The sun sets amid thunderstorms outside Newark, N.J.
By contributor
updated 8/4/2011 1:19:20 PM ET 2011-08-04T17:19:20

It may be small, but it's no bargain.

New York architect Luke Clark Tyler rents a 78-square foot studio apartment for $800 a month in Manhattan's Hell's Kitchen, where studios usually average $1,900 per month. But in a neighborhood where the average rental price per square foot in a studio is $72, Tyler is paying almost twice as much at $123.07 per square foot, according to Mark Menendez, the director of rentals at Prudential Douglas Elliman.

"I think it's too high," Menendez said. He added that, especially with New York real estate, the price per square foot can increase as the square footage decreases, and vice-versa.

"But again it's all relative. Where can you find something for $800 in Manhattan?," he said. "Location trumps value."

For 27-year-old Tyler, who has lived in New York City on and off since 2002, avoiding long commutes is worth the tiny living space in Midtown.

"I was spending my life in a skyscraper and going underground, to work and then back again," he said. "I was missing out on anything New York had to offer. If I had to choose spending time in a train or living in a small space, I’d choose a small space."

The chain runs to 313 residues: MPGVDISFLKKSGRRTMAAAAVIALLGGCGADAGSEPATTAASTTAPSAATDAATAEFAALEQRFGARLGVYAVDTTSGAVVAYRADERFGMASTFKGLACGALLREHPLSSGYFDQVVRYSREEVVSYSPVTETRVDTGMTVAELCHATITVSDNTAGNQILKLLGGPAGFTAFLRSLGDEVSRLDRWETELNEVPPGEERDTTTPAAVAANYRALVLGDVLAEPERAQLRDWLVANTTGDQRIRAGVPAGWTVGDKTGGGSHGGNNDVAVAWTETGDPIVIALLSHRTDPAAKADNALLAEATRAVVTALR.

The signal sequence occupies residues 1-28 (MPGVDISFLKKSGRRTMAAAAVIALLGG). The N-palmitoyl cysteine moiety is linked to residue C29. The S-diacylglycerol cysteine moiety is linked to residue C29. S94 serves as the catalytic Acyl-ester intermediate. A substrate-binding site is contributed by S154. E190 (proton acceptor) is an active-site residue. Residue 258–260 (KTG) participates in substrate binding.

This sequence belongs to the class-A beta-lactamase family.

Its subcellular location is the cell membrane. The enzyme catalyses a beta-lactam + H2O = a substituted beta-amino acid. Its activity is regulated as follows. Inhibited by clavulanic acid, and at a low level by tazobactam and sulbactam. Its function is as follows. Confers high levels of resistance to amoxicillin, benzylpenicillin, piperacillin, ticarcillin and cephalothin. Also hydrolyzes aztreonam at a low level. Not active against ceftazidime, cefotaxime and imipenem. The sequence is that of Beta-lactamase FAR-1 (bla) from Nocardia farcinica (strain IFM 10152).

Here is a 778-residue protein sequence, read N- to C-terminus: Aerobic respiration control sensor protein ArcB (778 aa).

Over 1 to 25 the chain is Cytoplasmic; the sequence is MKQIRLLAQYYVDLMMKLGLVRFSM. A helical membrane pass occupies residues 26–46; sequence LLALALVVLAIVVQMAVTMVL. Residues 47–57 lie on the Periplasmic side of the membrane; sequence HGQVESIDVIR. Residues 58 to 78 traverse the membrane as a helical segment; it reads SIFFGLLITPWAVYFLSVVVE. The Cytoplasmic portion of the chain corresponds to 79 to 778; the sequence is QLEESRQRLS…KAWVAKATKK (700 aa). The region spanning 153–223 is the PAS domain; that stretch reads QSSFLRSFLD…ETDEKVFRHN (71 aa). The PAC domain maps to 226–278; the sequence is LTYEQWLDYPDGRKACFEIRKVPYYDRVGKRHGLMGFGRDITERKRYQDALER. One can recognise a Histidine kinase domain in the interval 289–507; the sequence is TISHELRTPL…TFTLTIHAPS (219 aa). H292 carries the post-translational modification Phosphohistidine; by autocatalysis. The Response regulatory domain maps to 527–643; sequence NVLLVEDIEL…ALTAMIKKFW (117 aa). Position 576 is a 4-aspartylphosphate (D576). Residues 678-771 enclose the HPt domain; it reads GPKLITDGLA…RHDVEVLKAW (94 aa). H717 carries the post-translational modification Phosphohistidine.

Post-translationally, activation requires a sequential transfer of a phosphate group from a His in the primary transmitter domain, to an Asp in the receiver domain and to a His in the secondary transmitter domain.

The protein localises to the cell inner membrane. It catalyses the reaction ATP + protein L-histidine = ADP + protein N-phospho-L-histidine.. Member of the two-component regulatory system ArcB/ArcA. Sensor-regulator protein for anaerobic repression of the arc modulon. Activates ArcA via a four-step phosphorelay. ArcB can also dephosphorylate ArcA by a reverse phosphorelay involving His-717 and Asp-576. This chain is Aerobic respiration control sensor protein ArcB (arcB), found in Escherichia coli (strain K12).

He said he saw some studio apartments in Hell's Kitchen, a neighborhood that stretches from 34th Street to 59 Street on the West Side, that were beautiful, but were priced around $1,600.

"I just rather use that extra $800 to do something else, like take classes or enjoy the city," he said.

Although Tyler doesn't have to deal with a work commute any more (he works from home now), he likes his Midtown location because of its proximity to dance studios, another passion that New York has allowed him to pursue.

So after seeing only a couple of apartments, he settled on his shoebox apartment, smaller than his last 96-square-foot apartment in the same neighborhood. He spent up to $200 on building custom furniture, which includes a couch that folds down into a bed and extra storage space built into a closet.

He said that of his building's three floors, the top floor has four units similar to his, but have been occupied by short-term renters or occasional New York visitors. He has been living in the apartment since May 2010.

If he could add something small to his apartment, he'd choose a sink, because then at least he could "jerry rig" himself a little kitchen.

"A sink is really great," he said. "My last apartment had a sink, it was just awesome."

Tyler shares a bathroom with three other similarly-sized apartments. He said he'd prefer a kitchen over a bathroom, though.

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